MOVIES, JAN. 8: “BREAK OUT THE BARF”
GOOD AT BEING BAD
This review is spot on. I have read Luttrell’s heart-wrenching book of the same title [Lone Survivor] and had the privilege of seeing him speak while at school, and he and his teammates deserved better than this film. [Mark] Wahlberg, as usual, is distractingly bad. Wahlberg makes bad action movies, and he’s good at that. [Director] Peter Berg also makes bad action movies. This mix is not what this true story deserved.
The film never really reels you in, provides no character or plot buildup or even makes it really believable.
The actual events were overly dramatized (think all four SEALs jumping off a cliff in slow motion with an explosion behind them). If anyone has read Luttrell’s book or even watched an interview where he recounts what happened, one will immediately see the movie did an embarrassing job of staying true to his story, though Berg claimed throughout production this was their priority.
Leave it to Berg and Wahlberg to make this horrifying and courageous last resort appear as an absolute joke.
This true story of sacrifice and amazing bravery deserved more than being another forgettable Wahlberg action movie.
7 DAYS, DEC. 18: “DILAPIDATED BRIDGE HOLDS SIGNIFICANCE”
With all due respect, the “What’s Important” letter about the Defouri bridge exhibits the worst of selfish nimbyism. The purpose of a traffic bridge is to safely move traffic and ensure the safety of pedestrians, runners, bikers, strollers, etc. I drive by that bridge every day, cross it several times a month, and run across the sidewalk there 12-15 times a month.
Apparently it is now in unsafe condition. Are the residents of the “old neighborhood” saying that it should just collapse one day, injuring people rather than replace it?
If it needs to be replaced, then traffic safety is the only proper concern of the designers. The bridge is far too narrow, both corner radii are too sharp, and traffic visibility is blocked by a huge cottonwood. I’ve witnessed many near misses because of the flaws as well as traffic being impeded.
Since the tree is blocking visibility of the sidewalk too, many times I’ve seen pedestrians almost hit as the vehicle moves forward trying to see around the tree.
Are these residents saying their quaint perception of their neighborhood is more important than the lives and health of those simply trying to go about their day? An unsafe bridge is not history. Apparently caring about your fellow citizens isn’t part of the City Different.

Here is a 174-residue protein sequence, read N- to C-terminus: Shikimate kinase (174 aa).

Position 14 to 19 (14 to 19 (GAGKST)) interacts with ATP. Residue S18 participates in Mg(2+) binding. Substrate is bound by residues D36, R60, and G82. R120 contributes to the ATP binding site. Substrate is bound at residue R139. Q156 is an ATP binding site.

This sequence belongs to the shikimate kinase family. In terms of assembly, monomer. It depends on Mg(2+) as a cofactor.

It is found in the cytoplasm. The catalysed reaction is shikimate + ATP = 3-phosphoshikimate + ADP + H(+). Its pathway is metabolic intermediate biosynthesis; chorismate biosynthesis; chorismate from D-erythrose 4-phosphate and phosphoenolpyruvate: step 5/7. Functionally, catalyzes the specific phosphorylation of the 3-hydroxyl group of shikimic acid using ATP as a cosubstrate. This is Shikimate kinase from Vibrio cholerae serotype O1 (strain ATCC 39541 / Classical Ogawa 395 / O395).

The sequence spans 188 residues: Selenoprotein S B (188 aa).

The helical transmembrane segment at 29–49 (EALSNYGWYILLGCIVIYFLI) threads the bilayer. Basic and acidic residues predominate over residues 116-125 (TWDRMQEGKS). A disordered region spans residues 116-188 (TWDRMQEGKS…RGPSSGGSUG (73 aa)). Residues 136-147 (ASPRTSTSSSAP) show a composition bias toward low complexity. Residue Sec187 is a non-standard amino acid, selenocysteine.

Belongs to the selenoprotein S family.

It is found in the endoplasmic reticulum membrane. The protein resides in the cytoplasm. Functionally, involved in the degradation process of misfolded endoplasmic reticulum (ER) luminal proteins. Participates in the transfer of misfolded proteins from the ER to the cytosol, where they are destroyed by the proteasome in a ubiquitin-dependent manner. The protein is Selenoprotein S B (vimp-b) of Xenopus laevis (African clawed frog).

SANTA FE, NM
Once again, good intentions have driven poor administrative decisions regarding the about-to-beimplemented plastic bag ban. The ban will actually increase traffic, pollution and costs in Santa Fe, surely not what was intended.
Plastic bags, without question, are less polluting than paper bags in the manufacturing process. Plastic bags are, without question, reused more often the paper bags. And plastic bags use considerably less energy (75 percent less) to manufacture. Plastic bags cost 84 percent less to ship to grocery stores.
Counting Walmart, Target and others that sell groceries in plastic bags (and no paper bags), we can expect between 250,000- 500,000 new, additional paper bags to be needed every week in Santa Fe; 25 million additional paper bags a year. More trucks, more air pollution, more waste to be disposed of.
Paper bags have virtually zero reuse by consumers. If Santa Fe had concentrated on improving the recycling rate of plastic bags, we all would be better off. And what will most dog owners be using now to pick up their pet’s waste on our street…paper bags, or reusable?
SANTA FE, NM
PICKS, JAN. 1: “GAME OF THRONES”
I see that people queued up well before noon for the free showings of Game of Thrones at the newly reopened Cocteau Theater. My wife and I, who frequent the theatre regularly, were unable to get in. Still we’re really glad to see the theatre drawing crowds. Usually when we go in the evenings we’re among the 7 or 8 people in attendance for the terrific and unusual films the theatre shows. We both hope that people, having experienced the charming, friendly atmosphere of the Cocteau, will support it by going to see films that are not famous and free. It would be a shame to lose this valuable resource for lovers of unique films.
SANTA FE, NM
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